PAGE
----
A luscious exploration of halfway points in love, morally and freedom against the backdrop of industrial Turkey.
Since her debut in 1994 with “The Trace,” Turkish filmmaker Yesim Ustaoglu continued her string of successes with “Pandora’s Box” (winning at San Sebastian) and now her latest, “Araf” screening at the New York Film Festival. Simmering with sadness, heartbreak and redemption, the film reflects a style and depth reminiscent of the Golden Days of cinema.
Each long, thoughtful take, carefully blocked and presented, is a photographic fantasy to be savored. This is not an action movie. The action takes place within the hearts and minds of the lead character Zehra (Neslihan Atagül) and her lovers Olgun (Baris Hacihan) and Mahur (Özcan Deniz).
The setting is a truck stop about halfway between Istanbul and Ankara, Turkey, combined with scenes of the closest small city, Karabuk. Karabuk is the first industrial center in Turkey, established in the 1930s. A coking plant, blast furnaces, foundry and tube works are established there, as well as chemical plants that produce sulfuric acid and phosphates. Nearby are the Zonguldak coal fields.
The word “araf” means purgatory or limbo in Turkish. In the context of this film, the word has the superficial meaning of halfway on the highway between the two urban centers of Turkey. Sociologically, the work signifies a population halfway between industrialization and tradition; a people halfway settled and halfway in transition, like the thousands of heavy trucks that ply the Istanbul-Ankara highway daily.
Like almost all teenagers in the world, Zehra wants to set out on her own and explore the exciting world that waits beyond the parking lot of the stultifying diner in which she works. Olgun has similar ideas, but neither of the two has any idea how to take the next step. Olgun considers the military, Zehra falls under the spell of a mysterious truck driver who sweeps her away with unspoken promises of freedom and independence.
It is not hard to figure out what happens next.
Turkish women are also halfway in their independence and self-reliance. There are established state agencies to provide and services to women who have broken sexual taboos. In addition, there are segments of Turkish society that would deal with such transgressions as capital crimes.
The place of the man is not “in between” but largely the same as it has always been. The man has the mobility and the moral freedom to do as he chooses. As such, the relative roles of men and woman are about halfway between right and wrong.
In the end, Zehra and her true lover will meet halfway between prison and freedom for their final reconciliation.
The setting and cinematography of this film combine to make a breathtaking cinematic experience. This region of Turkey combines industrial scenes reminiscent of the indusial northeast in America in the early 1900s with traditional Islamic home life. The story takes place in the winter and as in America’s industrial northeast, the weather varies from bad to worse.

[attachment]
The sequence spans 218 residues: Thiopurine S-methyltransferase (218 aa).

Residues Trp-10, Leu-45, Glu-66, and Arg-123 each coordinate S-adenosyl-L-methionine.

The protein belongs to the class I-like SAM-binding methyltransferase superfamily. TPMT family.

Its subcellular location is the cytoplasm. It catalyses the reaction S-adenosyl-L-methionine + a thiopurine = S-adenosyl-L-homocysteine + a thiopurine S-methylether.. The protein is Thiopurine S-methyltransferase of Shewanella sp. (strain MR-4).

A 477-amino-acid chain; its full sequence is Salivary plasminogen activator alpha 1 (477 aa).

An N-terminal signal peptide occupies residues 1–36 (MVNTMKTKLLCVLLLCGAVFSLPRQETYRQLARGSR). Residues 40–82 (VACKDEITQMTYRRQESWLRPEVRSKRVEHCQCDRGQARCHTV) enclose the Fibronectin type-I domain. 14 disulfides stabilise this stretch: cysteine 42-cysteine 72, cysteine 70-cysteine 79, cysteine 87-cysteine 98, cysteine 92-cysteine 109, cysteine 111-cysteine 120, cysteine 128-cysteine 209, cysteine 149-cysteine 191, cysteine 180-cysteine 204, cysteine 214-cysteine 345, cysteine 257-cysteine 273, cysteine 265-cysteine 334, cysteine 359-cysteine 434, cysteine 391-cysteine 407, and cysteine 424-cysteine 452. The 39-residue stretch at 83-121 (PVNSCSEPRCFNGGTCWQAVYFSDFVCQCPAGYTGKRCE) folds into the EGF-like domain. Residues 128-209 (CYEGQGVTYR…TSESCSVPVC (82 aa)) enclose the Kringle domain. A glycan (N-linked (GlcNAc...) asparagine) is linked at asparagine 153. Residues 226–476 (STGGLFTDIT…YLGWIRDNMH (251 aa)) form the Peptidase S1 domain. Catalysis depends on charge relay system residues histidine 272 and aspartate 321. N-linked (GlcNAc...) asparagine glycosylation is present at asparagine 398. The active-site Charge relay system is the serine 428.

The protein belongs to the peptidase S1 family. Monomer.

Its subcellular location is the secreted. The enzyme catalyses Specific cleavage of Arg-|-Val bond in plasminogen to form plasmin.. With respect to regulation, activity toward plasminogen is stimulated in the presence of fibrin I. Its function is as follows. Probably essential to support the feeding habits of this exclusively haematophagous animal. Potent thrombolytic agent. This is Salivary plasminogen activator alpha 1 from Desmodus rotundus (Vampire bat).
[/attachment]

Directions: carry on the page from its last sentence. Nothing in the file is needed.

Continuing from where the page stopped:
The snow blowing across industrial wastelands is as desolate as it gets; a constant reminder of the necessity of escape at any cost. This alternates with steady, quiet rain set against the blankest grey overcast imaginable. The grey comes right down to the ground, into the diner where Zehra works. When Mahur arrives to take her away, for the day, his truck appears out of the thick miasma like St. George coming to slay the dragon.
At the iron plant, the scenes are not of cast iron engine blocks rolling off the assembly line, but of molten iron being poured, yellow hot, on the ground outside the plant. There is something very wrong with this, very wasteful and inexplicable.
The wasting of the iron, after the ore has been stolen from the earth and the earth left empty and violated, is a fore runner of the fate awaiting the young in Turkey and countries like it.
Wasting their lives watching trashy television while the world throbs with promises they will never know. The fascination we find in this comes from our realization that either we, or our parents or grandparents, saw and did the same things in the first half of the 1900’s. The more things change, the more they stay the same.
To put the above description in perspective, this is not a thoroughly depressing film. It is a story that is full of hope for the future. Yes, it deals with serious issues, but there is closure. For those who appreciate simple, quality photography and the imaginative and expressive use of the camera, it is a fine way to spend a blustery fall or winter afternoon.
Cinematography by German award winner Michael Hammon and original music by veteran Marc Marder.
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Directed and Written by: Yesim Ustaoglu
Starring: Neslihan Atagül, Baris Hacihan and Özcan Deniz
Release Date TBD: New York Film Festival
MPAA: Rated R for language, brief violent images and drug use
Run Time: 124 minutes
Country: Turkey / France / Germany
Language: Turkish with English subtitles